Henry was served with divorce papers after his wife had an affair. He was devastated and begged her to attend counseling, but his wife had no desire to save their marriage.
Mary’s husband walked out on her and their four-year-old daughter three months ago. He said he didn’t want to be a father anymore and Mary hasn’t heard from him since. She thinks it may be time to file for a divorce and to move on with her life.
Sonia’s husband began beating her three months after they were wed and has continued to ever since. Every time he beats her he apologizes immediately afterward and promises that it will never happen again. Sonia has always forgiven him, but lately the beatings have become more frequent and more intense. She feels that divorce may be her only option.
Lou and Paula are constantly fighting. Paula is beginning to worry that their fights are taking a toll on their two children. She wonders if her and her husband should divorce for the wellbeing of their children.
DEFINITIONS & KEY THOUGHTS
Separation occurs when a married couple makes the decision to live apart as two single people. When separated, some couples seek counseling as a means to restore their relationship, while others seek new relationships altogether. Of those couples who separate, 75-80% never go back to the relationship.
Divorce is the death of a marriage. In legal terms, divorce is a court judgment to end a marriage.
No one expects his or her marriage to end in divorce, although it has become very common. It has also been found that nearly half of the Baby Boomer generation has experienced a marital split, and the numbers are not expected to decrease.
Divorce does not only effect the couple involved, it has also been found that many children of divorce can battle with resulting unhappiness for up to ten or fifteen years afterward.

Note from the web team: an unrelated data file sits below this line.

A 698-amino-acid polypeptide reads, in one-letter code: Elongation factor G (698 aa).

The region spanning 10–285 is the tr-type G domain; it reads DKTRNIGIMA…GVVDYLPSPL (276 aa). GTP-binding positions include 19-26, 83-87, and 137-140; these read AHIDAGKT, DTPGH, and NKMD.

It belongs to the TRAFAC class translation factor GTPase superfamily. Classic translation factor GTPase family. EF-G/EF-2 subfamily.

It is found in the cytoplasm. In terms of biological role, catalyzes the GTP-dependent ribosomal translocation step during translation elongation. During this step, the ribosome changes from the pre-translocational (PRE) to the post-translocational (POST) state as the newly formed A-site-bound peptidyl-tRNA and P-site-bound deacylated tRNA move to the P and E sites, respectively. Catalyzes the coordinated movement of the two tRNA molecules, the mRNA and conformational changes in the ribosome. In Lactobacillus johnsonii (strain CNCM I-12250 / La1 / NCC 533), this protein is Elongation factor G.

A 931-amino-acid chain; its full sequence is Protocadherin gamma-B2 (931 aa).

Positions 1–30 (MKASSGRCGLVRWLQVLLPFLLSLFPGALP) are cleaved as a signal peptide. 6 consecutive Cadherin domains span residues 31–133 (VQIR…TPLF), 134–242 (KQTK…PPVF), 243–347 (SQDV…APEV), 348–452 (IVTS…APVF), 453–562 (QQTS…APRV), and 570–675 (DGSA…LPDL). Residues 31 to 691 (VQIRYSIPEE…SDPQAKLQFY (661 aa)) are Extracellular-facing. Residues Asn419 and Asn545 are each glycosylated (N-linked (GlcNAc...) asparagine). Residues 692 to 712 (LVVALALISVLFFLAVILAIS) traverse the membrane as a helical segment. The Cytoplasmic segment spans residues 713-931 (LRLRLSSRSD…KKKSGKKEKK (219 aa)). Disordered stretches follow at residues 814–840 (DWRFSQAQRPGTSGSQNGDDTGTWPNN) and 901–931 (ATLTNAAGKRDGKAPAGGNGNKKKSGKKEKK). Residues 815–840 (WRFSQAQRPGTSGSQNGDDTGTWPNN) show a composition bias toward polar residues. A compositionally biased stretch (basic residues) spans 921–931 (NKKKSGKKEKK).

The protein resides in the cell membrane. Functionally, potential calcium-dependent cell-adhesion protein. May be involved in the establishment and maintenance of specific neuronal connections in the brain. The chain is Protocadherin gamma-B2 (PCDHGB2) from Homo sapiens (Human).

For couples that are contemplating divorce it is important to make sure that they understand that divorce is not their only option, but that it is merely one of them. They should understand that the restoration of their marriage is possible so long as true forgiveness and repentance take place. Empathize with both spouses regarding the hurt and pain that they are suffering. Last, be sure that they realize the realities that may come with getting a divorce (i.e., custody battles, financial difficulty in providing for two separate households, single parenthood, sending children back and forth, guilt from watching their children be torn in two, loneliness, grief, anger, or even hopelessness.
Two immediate action steps that couples contemplating divorce should follow are:
- Put the divorce on hold. The couple should seek the guidance of a mentor or professional counselor before making any rash decisions.
- Stop the pain. The couple should identify the issues that have been hurting their relationship and should make an effort to reduce their conflict. Each person in the relationship should try to do away with any negative patterns that they have been using as a way to control or change their spouse. They should seek forgiveness from one another and work on establishing new patterns to relate to one another and build trust.
For victims of divorce it is important to make sure they understand the importance of the grieving process and the time that it requires. Often it will take an individual two to five years to undergo the five stages of grieving- denial, anger, bargaining, depression, and acceptance. An individual may even go through the stages multiple times and in different orders before healing is complete. It is also crucial to validate the pain that the person is going through and to emphasize that they will get through it. Emphasize that they should not ever feel shameful or guilty being a victim of divorce, and that they must truly forgive themselves and their ex-spouse- letting go of any anger or resentment they may have towards them- before they will truly be able to heal.
A few actions steps that may be helpful to victims of divorce are:
- Join a recovery group. Begin to attend a divorce recovery group to meet and learn from other victims of divorce.
- Go to counseling. Start attending individual counseling each week, month, or even year.
- No major decisions. Do not make any major life decisions when still in turmoil. Run important decisions by a counselor can help you to avoid making poor decisions while you are still emotionally vulnerable.
- No new relationships. So not rush into any new romantic relationships. Focus on yourself and healing before entering another relationship.
- Get involved. Seek out friends to whom you can talk to and do activities with. Help others whenever you feel up to it.